Coronavirus: UAE sets up free national helpline to support mental health

People coping with stress, fear or anxiety can call toll-free support line 800-4673 (Hope)

A national hotline has been set up in the UAE to support the mental health of vulnerable people during the coronavirus outbreak.

Run by the UAE National Programme for Happiness and Wellbeing (NPHW), the hotline will help people cope with stress, fear and anxiety.

Ohoud Al Roumi, Minister of State for Happiness and Wellbeing, said the pandemic has highlighted the importance of supporting those with mental health conditions.

Those in need can call on toll-free support line, 800-4673 (Hope) or connect on WhatsApp to speak directly with specialists.

The service is available in Arabic and English.

In April, the NPHW united 50 social psychology experts to help people who were struggling with loneliness and other mental health problems during the pandemic.

One of those volunteers was Marie Byrne, a professional counsellor from Ireland who works in Dubai.

“I volunteered because fear, anxiety and panic attacks as a result of the pandemic were becoming more common,” she said.

“It is important people know how to deal with this negativity to stay healthy and well.

“Having the government involved with this helpline will reduce the stigma associated with mental health and show how they can access more support.”

Ms Byrne, who offers online support at mariewellnessclinic.com, said cognitive behavioural therapy has been a big help to those in need.

A series of steps delivered by a Zoom online meeting helped calm people down and identified what triggered their anxiety.

“If they need to reach out for help, it does not mean they are mentally ill, just that they may be struggling to deal with the current situation,” she said.

 

“This is a natural response to the change we are all experiencing.

“We are all in this, but some find it difficult to cope and that can have a negative impact on their health, particularly their immune system.

“Giving people access to a mental health first aid box like this will empower them to help themselves.”

Chris Haill, a British dad in Dubai, welcomed the initiative and said such a helpline would have helped him during his mental health challenges earlier this year.

Mr Haill, 53, attempted to take his life in January before police intervened.

After a brief spell in a hospital and counselling, he has since recovered and campaigns for improved national support services for those in crisis.

“It is great news that there is now a proper helpline for those struggling with stress and depression,” he said.

“Most people are now impacted in some way by the coronavirus and that will have a knock-on effect on their mental health.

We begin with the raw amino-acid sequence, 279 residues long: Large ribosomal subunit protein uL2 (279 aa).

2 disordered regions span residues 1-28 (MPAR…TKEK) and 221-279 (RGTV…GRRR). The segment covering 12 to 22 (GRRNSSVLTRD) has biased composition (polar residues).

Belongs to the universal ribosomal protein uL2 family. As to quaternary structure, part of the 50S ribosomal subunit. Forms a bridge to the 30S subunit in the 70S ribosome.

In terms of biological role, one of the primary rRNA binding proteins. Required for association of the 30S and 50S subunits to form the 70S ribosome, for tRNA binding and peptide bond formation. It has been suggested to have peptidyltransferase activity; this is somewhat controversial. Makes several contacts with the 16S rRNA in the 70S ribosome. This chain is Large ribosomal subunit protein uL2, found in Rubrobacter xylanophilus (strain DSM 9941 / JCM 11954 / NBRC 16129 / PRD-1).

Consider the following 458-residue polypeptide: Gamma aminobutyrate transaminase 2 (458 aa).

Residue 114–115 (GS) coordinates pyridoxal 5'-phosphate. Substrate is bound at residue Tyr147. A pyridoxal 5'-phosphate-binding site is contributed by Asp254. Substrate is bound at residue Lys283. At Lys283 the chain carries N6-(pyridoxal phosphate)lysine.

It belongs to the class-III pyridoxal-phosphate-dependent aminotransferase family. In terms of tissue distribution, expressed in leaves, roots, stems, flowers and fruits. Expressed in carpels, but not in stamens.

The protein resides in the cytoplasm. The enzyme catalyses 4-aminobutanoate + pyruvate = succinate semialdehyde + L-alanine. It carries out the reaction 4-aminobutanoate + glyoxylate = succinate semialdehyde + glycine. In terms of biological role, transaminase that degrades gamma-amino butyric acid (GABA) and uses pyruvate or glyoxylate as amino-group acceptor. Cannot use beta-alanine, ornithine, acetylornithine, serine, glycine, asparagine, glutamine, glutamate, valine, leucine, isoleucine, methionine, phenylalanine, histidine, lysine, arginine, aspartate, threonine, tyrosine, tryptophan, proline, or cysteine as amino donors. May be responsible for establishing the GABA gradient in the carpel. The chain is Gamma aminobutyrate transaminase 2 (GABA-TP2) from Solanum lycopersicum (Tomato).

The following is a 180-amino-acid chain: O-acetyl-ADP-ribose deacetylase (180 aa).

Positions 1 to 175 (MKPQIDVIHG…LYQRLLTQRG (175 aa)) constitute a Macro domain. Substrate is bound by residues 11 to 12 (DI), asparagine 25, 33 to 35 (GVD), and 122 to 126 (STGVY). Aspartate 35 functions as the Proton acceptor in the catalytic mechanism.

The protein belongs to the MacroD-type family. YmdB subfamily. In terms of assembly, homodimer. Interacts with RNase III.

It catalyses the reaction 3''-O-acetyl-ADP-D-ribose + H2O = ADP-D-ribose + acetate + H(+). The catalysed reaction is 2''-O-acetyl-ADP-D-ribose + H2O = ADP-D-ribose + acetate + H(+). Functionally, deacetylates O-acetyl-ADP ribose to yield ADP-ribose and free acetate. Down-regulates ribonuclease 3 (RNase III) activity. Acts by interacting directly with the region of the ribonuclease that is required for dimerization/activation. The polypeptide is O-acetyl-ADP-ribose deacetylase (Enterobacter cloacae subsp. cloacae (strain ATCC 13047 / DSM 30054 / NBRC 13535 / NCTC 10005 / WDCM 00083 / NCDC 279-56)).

“Uncertainty has made a huge difference to people.

Dubai, United Arab Emirates - Chris Haill, the Briton wo was rescued by police from a suicide attempt in January is speakoing about mental health services in the UAE and why a 24 hour helpline is needed.  Leslie Pableo for The National

“To have an option to speak with trained people backed by the government rather than just the hospital or community groups is a big step forward.”

Since revealing his struggles on social media, Mr Haill said more than 250 people have been in contact with him to share similar challenges.

“I would have used this line had it been available,” he said.

“If you know you are speaking to someone who is trained and can empathise, that is hugely reassuring to give you realistic solutions to how you are feeling.

“The option to speak through social media is also very important if someone is not confident about a phone conservation.

“Under the current circumstances, more free online counselling services would also be a big help as people do not always have the finances to pay for professional help.”

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There are several other initiatives in the country that have helped people who need reassurance, advise, or a sympathetic ear during this difficult time.

A suicide prevention hotline, exclusively for Indian expatriates, is the first dedicated phone line manned by trained specialist volunteers in the UAE.

Dubai Police also offers a 24-hour support line for those in crisis, while the Dubai Foundation for Women and Children provides counselling to victims of domestic abuse.

The Al Jalila Foundation is also building a free nationwide mental health support network while ICAS International, part of the global AXA Group, operates a global corporate wellbeing programme for employees.

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